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Hawken’s shutdown is a real blow to mech fans


On January 8, 2018, free-to-play mech shooter Hawken will no longer be available to play on PC. The supposed relaunch, announced back in February, appears not to have paid off, so the developers are pulling the plug. With so few great mech games around, this is a huge loss – even on its deathbed, Hawken remains one of the strongest mech-‘em-ups on PC. I have tried finding the same flavour of mech action elsewhere, but from the sluggish, impenetrable systems of MechWarrior Online, to the lane-locked metal soldiers of Titanfall, nothing has come close to Hawken’s particular style of robot-on-robot action.

Hawken isn’t the only mech game in trouble – read our story on the legal battle that BattleTech and MechWarrior have been through.

Hawken is an ideal blend of frenetic shooting and stompy war machines, with mechs feeling closer to destruction derby cars than the lumbering giants of BattleTech. There is a satisfying physicality to the controls – cockpits lurch with every dash, shaking with weapon fire. Even the heavier classes have a real kick to their speed, but the satisfaction for me is always zipping around in a light Berserker, chipping away at flanks before making a quick getaway. Over time, the developers toyed with the damage and armour numbers so that the time-to-kill decreased, upping the stakes of each steely showdown. Daring attack runs are all the more exciting when a well-placed rocket is the only thing that stands between escape and a flaming wreck.


While Hawken has the usual deathmatch and point-control game modes, where everything really comes together is in its fantastic siege matches. Two teams fight for control of energy units, which fuel airships that traverse the map and fire at the other team’s HQ. Fast mechs dash across the stage gathering energy while heavies chip away at each other, holding down the pivotal Anti-Air turret. Where in most modes fights can come down to ‘which side brought the most guns’, there is a real need for coordination in siege. Sadly, over the last few years, the player count has been too low for anything other than deathmatch, so later players missed out on the thrill of a full round of siege.

Hawken’s biggest strength is its sense of style. A grimy, blue-collar world of corporate competition and scavenging mercenaries, brought to life through killer art direction and a quietly brilliant soundtrack. This setting inspired maps ranging from lush jungles and blistering deserts, through urban locales that ran the gamut from dense highways to polluted industrial complexes.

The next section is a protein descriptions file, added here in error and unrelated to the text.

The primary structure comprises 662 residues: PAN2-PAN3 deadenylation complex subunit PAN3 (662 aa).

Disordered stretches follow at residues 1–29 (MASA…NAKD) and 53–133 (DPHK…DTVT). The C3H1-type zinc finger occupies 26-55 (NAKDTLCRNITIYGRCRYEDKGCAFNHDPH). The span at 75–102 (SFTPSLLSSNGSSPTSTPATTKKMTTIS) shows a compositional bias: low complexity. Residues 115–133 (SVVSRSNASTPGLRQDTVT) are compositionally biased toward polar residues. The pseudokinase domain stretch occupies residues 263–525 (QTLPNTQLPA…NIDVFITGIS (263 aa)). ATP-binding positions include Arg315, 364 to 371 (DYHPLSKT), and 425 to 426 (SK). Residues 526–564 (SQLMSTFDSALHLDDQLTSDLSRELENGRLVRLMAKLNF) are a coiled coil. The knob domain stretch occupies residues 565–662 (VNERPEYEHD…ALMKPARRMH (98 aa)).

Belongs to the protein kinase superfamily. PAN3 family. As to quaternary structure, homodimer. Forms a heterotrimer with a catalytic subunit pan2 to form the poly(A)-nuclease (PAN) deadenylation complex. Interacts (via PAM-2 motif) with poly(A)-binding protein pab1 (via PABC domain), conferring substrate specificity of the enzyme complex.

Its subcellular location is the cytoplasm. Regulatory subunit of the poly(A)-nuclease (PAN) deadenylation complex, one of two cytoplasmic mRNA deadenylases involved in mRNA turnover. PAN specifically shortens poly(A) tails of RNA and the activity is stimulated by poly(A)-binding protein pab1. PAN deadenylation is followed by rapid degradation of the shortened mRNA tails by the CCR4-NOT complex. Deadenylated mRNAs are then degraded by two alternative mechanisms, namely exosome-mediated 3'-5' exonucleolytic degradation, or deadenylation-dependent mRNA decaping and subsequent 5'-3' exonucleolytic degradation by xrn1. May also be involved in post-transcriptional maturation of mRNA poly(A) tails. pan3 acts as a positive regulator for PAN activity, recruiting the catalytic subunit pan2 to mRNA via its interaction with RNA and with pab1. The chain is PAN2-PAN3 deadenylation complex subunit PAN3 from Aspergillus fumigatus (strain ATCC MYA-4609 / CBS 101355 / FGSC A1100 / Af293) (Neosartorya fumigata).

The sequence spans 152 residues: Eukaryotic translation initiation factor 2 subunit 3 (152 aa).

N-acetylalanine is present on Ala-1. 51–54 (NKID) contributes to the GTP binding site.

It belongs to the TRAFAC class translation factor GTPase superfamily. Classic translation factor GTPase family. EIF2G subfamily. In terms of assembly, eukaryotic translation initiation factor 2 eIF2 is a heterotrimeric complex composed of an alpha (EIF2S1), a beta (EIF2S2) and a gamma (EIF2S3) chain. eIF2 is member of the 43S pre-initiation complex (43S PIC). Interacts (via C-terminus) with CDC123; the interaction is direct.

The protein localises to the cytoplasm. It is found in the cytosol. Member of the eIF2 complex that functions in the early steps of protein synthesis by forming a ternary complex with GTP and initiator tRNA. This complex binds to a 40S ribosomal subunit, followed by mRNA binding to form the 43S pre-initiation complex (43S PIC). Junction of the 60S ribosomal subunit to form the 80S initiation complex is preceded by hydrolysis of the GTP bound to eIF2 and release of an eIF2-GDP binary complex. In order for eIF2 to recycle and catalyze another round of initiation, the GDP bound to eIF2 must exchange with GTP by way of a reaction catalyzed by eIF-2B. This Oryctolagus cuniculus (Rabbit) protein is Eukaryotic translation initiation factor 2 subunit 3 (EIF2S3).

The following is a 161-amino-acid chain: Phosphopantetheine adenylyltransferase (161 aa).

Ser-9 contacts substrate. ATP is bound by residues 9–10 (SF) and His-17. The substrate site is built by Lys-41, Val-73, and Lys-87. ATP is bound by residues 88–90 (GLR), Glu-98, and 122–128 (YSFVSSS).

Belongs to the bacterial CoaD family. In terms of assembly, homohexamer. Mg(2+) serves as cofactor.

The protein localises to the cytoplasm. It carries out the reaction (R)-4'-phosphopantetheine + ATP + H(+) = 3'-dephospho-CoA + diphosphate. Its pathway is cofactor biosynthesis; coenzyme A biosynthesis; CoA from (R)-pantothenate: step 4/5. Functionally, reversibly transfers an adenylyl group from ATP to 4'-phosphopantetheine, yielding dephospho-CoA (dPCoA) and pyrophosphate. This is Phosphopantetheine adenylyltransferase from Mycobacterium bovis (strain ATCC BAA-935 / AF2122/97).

But the real star is the mech design – these janky, heavyset robots all look like something cobbled together on Scrapheap Challenge. Of note is the notorious ‘Fred’ starter mech – essentially an oversized CRT screen on legs, it even comes with a skin that plasters a Windows blue screen over its cockpit. Most designs continue this theme of looking like a box of industrial appliances haphazardly welded together, draped with tarps, and sporting parts of other vehicles thrown on for good measure. Even the ones that manage to look cool sport the same home-made charm.

I will be sad when Hawken dies. It has its problems – like a lot of free-to-play games from around that time, the grind is outrageous, and a string of development issues kept much of the planned content from surfacing over its five years in Early Access. No game since has quite captured the look and feel of mech combat like Hawken does – and with the game’s failure to ever really get off the ground, it is unlikely we will see its particular style emulated any time soon. Mech fans on PC may have forthcoming titles in the BattleTech and MechWarrior line-up to look forward to, but Hawken’s sunset is a real loss to such an underserved genre.